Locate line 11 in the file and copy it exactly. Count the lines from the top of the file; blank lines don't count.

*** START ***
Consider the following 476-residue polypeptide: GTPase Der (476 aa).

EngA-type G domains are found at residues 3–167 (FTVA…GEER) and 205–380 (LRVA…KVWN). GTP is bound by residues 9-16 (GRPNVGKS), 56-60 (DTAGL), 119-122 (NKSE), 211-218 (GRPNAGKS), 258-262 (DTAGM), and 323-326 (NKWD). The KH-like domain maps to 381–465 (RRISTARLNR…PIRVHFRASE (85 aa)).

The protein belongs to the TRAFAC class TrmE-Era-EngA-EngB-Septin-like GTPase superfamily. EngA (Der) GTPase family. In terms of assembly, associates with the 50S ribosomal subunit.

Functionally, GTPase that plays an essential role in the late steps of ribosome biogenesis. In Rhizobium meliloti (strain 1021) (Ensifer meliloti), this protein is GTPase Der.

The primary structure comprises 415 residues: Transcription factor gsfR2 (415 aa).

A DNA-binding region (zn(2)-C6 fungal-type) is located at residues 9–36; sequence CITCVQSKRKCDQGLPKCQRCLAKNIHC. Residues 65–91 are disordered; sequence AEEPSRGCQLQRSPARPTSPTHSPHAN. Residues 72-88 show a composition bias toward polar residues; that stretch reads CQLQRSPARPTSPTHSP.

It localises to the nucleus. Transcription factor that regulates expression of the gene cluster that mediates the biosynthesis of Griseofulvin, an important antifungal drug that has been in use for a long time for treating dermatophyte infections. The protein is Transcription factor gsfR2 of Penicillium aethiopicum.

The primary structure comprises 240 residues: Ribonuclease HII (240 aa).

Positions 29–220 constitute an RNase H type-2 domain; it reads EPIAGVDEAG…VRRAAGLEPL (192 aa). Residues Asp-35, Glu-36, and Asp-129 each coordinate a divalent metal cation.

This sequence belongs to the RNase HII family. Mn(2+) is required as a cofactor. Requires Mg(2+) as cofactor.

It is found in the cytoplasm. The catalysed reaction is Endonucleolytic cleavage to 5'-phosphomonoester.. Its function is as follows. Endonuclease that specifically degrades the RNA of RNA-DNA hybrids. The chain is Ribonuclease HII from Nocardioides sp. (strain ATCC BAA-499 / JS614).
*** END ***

It is found in the cytoplasm. The catalysed reaction is Endonucleolytic cleavage to 5'-phosphomonoester.. Its function is as follows. Endonuclease that specifically degrades the RNA of RNA-DNA hybrids. The chain is Ribonuclease HII from Nocardioides sp. (strain ATCC BAA-499 / JS614).